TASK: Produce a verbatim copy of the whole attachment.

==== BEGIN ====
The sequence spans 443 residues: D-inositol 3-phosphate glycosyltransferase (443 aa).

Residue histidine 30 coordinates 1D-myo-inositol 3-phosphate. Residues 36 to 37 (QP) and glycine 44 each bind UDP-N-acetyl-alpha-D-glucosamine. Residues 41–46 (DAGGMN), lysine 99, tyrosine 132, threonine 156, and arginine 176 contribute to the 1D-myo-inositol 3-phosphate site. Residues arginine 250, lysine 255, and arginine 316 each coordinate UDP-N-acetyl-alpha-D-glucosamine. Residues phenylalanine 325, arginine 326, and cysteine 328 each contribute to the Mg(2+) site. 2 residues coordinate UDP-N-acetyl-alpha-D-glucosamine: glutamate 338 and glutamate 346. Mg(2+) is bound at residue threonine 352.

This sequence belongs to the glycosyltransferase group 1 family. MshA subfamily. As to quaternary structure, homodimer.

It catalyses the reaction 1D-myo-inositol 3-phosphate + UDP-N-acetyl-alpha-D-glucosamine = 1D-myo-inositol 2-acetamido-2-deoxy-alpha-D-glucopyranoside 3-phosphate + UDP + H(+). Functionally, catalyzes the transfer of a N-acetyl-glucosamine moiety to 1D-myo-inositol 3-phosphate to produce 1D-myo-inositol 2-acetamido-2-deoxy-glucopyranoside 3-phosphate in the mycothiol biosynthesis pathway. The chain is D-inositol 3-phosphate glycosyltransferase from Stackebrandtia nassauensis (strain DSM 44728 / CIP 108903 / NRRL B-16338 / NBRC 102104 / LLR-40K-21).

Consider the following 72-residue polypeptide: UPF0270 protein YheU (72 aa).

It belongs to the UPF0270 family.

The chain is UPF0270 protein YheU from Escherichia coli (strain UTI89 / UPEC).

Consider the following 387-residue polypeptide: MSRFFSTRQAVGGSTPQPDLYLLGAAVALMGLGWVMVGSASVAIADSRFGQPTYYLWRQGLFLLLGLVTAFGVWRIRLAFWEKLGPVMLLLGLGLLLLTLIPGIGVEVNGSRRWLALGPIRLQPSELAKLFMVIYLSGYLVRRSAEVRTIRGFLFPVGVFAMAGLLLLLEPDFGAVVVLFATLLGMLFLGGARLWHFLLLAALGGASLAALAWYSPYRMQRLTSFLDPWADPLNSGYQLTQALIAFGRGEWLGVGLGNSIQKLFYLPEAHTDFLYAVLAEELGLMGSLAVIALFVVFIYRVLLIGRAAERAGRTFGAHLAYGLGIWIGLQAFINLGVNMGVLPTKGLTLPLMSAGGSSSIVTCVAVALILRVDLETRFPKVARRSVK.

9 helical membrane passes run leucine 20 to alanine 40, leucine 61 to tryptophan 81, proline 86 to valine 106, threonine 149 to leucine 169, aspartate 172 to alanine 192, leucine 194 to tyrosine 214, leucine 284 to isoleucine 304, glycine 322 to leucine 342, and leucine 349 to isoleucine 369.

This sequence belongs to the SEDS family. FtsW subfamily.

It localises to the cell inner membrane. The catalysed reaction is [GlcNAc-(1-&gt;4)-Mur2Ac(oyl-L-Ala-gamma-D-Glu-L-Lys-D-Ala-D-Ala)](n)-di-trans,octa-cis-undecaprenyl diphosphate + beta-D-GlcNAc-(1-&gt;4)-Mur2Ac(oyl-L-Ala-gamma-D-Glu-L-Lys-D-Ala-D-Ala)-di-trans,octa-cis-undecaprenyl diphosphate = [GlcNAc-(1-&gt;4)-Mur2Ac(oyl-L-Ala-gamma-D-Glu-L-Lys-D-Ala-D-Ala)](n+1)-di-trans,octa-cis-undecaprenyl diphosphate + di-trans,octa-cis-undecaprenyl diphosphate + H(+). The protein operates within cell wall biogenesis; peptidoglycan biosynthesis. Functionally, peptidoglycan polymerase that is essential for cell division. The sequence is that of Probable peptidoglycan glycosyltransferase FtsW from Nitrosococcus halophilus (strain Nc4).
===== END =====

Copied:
The sequence spans 443 residues: D-inositol 3-phosphate glycosyltransferase (443 aa).

Residue histidine 30 coordinates 1D-myo-inositol 3-phosphate. Residues 36 to 37 (QP) and glycine 44 each bind UDP-N-acetyl-alpha-D-glucosamine. Residues 41–46 (DAGGMN), lysine 99, tyrosine 132, threonine 156, and arginine 176 contribute to the 1D-myo-inositol 3-phosphate site. Residues arginine 250, lysine 255, and arginine 316 each coordinate UDP-N-acetyl-alpha-D-glucosamine. Residues phenylalanine 325, arginine 326, and cysteine 328 each contribute to the Mg(2+) site. 2 residues coordinate UDP-N-acetyl-alpha-D-glucosamine: glutamate 338 and glutamate 346. Mg(2+) is bound at residue threonine 352.

This sequence belongs to the glycosyltransferase group 1 family. MshA subfamily. As to quaternary structure, homodimer.

It catalyses the reaction 1D-myo-inositol 3-phosphate + UDP-N-acetyl-alpha-D-glucosamine = 1D-myo-inositol 2-acetamido-2-deoxy-alpha-D-glucopyranoside 3-phosphate + UDP + H(+). Functionally, catalyzes the transfer of a N-acetyl-glucosamine moiety to 1D-myo-inositol 3-phosphate to produce 1D-myo-inositol 2-acetamido-2-deoxy-glucopyranoside 3-phosphate in the mycothiol biosynthesis pathway. The chain is D-inositol 3-phosphate glycosyltransferase from Stackebrandtia nassauensis (strain DSM 44728 / CIP 108903 / NRRL B-16338 / NBRC 102104 / LLR-40K-21).

Consider the following 72-residue polypeptide: UPF0270 protein YheU (72 aa).

It belongs to the UPF0270 family.

The chain is UPF0270 protein YheU from Escherichia coli (strain UTI89 / UPEC).

Consider the following 387-residue polypeptide: MSRFFSTRQAVGGSTPQPDLYLLGAAVALMGLGWVMVGSASVAIADSRFGQPTYYLWRQGLFLLLGLVTAFGVWRIRLAFWEKLGPVMLLLGLGLLLLTLIPGIGVEVNGSRRWLALGPIRLQPSELAKLFMVIYLSGYLVRRSAEVRTIRGFLFPVGVFAMAGLLLLLEPDFGAVVVLFATLLGMLFLGGARLWHFLLLAALGGASLAALAWYSPYRMQRLTSFLDPWADPLNSGYQLTQALIAFGRGEWLGVGLGNSIQKLFYLPEAHTDFLYAVLAEELGLMGSLAVIALFVVFIYRVLLIGRAAERAGRTFGAHLAYGLGIWIGLQAFINLGVNMGVLPTKGLTLPLMSAGGSSSIVTCVAVALILRVDLETRFPKVARRSVK.

9 helical membrane passes run leucine 20 to alanine 40, leucine 61 to tryptophan 81, proline 86 to valine 106, threonine 149 to leucine 169, aspartate 172 to alanine 192, leucine 194 to tyrosine 214, leucine 284 to isoleucine 304, glycine 322 to leucine 342, and leucine 349 to isoleucine 369.

This sequence belongs to the SEDS family. FtsW subfamily.

It localises to the cell inner membrane. The catalysed reaction is [GlcNAc-(1-&gt;4)-Mur2Ac(oyl-L-Ala-gamma-D-Glu-L-Lys-D-Ala-D-Ala)](n)-di-trans,octa-cis-undecaprenyl diphosphate + beta-D-GlcNAc-(1-&gt;4)-Mur2Ac(oyl-L-Ala-gamma-D-Glu-L-Lys-D-Ala-D-Ala)-di-trans,octa-cis-undecaprenyl diphosphate = [GlcNAc-(1-&gt;4)-Mur2Ac(oyl-L-Ala-gamma-D-Glu-L-Lys-D-Ala-D-Ala)](n+1)-di-trans,octa-cis-undecaprenyl diphosphate + di-trans,octa-cis-undecaprenyl diphosphate + H(+). The protein operates within cell wall biogenesis; peptidoglycan biosynthesis. Functionally, peptidoglycan polymerase that is essential for cell division. The sequence is that of Probable peptidoglycan glycosyltransferase FtsW from Nitrosococcus halophilus (strain Nc4).